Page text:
3D modelling has allowed the V&A Dundee, Scotland vision a reality.
The V&A Dundee, Scotland is due to open next year. IT will house the hundreds of the best design classics. The design of the museum is a trendsetter in construction technology and would not have been possible without the aid of 3D modelling.
Kengo Kuma is a Japanese architect and professor at the Graduate School of Architecture at the University of Tokyo. The digital model has been developed from his original concept. With that said, it’s down to the international engineering firm Arup to make this concept become reality.
3D modelling has helped this vision become reality, everything from virtual reality walkthroughs, to 3D printed models of the museum. The 3D model also helped to create the shuttering into which its concrete has been poured.
Subsequently, 3D modelling has changed the way we approach construction. The design engineers no longer need to spend hours looking through 2D CAD files. Then try and imagine what those flat drawings are supposed to look like, which instantly removes human error.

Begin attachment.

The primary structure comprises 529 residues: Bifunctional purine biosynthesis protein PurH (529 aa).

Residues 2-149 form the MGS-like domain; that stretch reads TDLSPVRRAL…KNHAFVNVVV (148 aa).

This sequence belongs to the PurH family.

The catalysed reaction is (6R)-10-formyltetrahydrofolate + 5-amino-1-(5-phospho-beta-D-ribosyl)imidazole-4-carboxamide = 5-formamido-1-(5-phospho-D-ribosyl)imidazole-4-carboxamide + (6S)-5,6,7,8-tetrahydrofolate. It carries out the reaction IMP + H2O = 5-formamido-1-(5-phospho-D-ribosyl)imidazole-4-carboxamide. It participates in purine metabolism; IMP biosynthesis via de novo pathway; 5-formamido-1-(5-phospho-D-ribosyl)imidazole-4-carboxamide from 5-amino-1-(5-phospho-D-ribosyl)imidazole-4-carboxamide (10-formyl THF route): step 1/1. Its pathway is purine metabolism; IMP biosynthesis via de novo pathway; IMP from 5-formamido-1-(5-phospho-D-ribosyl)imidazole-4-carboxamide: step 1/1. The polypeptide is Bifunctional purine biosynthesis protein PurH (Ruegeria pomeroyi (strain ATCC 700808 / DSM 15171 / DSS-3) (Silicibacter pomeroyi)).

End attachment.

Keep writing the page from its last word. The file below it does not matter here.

Design engineer Dan Clipsom, who heads Arup’s structural project team said:
“We moved into the 3D world much more strongly than we have previously,”
“Engineers are very good at drawing things. We sit and we think with our pencils, we draw details, we top things up.
“This is a building where we had to approach it as a 3D object. So the structure is one overall machine, the walls, the roof, the floor – they all interact and pull on each other so it’s one design we have to do, we can’t pull it into bits.”
To conclude, the V&A Dundee could have been built without this technology however it couldn’t have looked like this. The design would have been more conservative, with thicker concrete walls.